Local official hails Whitewater manufacturer's training weapons
Whitewater manufacturer irTactical, a division of Universal Electronics, aims to improve that process by making training weapons that meet three critical qualifications:
-- Realistic looks and behavior.
-- Real-time data acquisition.
-- Universal application regardless of the training site.
“Early versions of training weapons were little more than paintball-type weapons,” said Andy Rasico, a product manager at irTactical.
“Our weapons are based on laser beams and can be used in any location. Imagine trying to have a realistic hostage training situation inside a courthouse with paintball weapons.”
The Rock County Sheriff’s Office held a training session April 6 at the Rock County Courthouse using irTactical weapons patterned after M4 military rifles.
“These training weapons have very sophisticated electronic and radio gear internally, but they look, feel and fire much like the real thing,” said Ocie Mathenia, the irTactical product manager who assisted at the courthouse session. “When used with our vest and data pack, information is available to trainers instantly.”
The M4s have radios inside to provide instant feedback of the training exercise as it unfolds. All data is fed into a computer for trainers to analyze instantly.
“Training is expensive, so we have developed these training weapons to minimize any delays,” Mathenia said. “This is a rapid response system that provides valuable information instantly.”
The training was “most definitely” a valuable experience for the Rock County Sheriff’s Office, said Capt. Curtis Fell, who is in charge of the office’s SWAT and firearms training.
“With the irTactical weapons, we can train beyond just going through the motions,” Fell said. “We can stage realistic training exercises and have immediate data available.”
Fell said the office will consider renting irTactical weapons for future training sessions, including one coming up at Volk Field. The office might consider joint purchases of the practice weapons with other agencies, including Blackhawk Technical College and the police departments in Janesville and Beloit.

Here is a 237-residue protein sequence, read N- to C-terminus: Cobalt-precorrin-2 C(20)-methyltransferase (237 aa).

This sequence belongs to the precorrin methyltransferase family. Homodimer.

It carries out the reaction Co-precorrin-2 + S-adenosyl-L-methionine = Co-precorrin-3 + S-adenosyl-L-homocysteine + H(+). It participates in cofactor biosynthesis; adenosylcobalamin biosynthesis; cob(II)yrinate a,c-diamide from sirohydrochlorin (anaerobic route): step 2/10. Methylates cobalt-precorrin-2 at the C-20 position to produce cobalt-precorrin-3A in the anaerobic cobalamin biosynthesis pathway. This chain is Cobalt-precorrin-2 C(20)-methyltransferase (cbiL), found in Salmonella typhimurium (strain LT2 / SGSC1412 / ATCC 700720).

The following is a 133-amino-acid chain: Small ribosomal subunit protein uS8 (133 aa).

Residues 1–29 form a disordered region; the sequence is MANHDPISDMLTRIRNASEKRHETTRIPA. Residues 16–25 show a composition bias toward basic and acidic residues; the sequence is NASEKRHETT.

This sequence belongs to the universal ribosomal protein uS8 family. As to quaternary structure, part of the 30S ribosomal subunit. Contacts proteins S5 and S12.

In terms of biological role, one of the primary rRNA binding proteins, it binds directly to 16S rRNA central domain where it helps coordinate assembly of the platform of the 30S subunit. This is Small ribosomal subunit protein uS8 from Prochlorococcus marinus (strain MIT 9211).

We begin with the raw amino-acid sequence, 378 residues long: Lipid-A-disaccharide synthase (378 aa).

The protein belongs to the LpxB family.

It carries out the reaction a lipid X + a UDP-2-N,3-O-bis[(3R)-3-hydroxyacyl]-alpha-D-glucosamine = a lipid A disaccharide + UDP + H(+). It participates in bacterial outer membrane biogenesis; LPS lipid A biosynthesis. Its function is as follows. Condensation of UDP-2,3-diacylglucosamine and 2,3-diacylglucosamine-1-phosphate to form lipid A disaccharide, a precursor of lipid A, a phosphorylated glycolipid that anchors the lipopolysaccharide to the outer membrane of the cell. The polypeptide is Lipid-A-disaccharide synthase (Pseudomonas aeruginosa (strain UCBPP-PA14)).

Universal Electronics employs 310 workers at plants in Whitewater and East Troy. President Richard I. Jensen said the company plans on sales of $60 million this year.
The company specializes in the assembly of circuit boards for client’s products. Most jobs are confidential along with client names.
“This is a very competitive business, and we have a handful of competitors both here and abroad,” Rasico said. “We protect our work by building to the highest quality standards.”
Universal Electronics competes at all levels, including products serving the medical industry and other clients where products cannot fail.
“Failure is not acceptable with heart monitors, for example,” Mathenia said. “Assembly of circuit boards for these products requires constant monitoring during the assembly process.”
Rasico could not be specific, but he had another example of a circuit board related to a product we all use from time to time.
“We work with circuitry related to safety switches on elevators,” he said. “That’s a product that cannot fail. Those are products we work with, and we’ve earned a reputation of quality in those areas where failure simply can’t be tolerated.”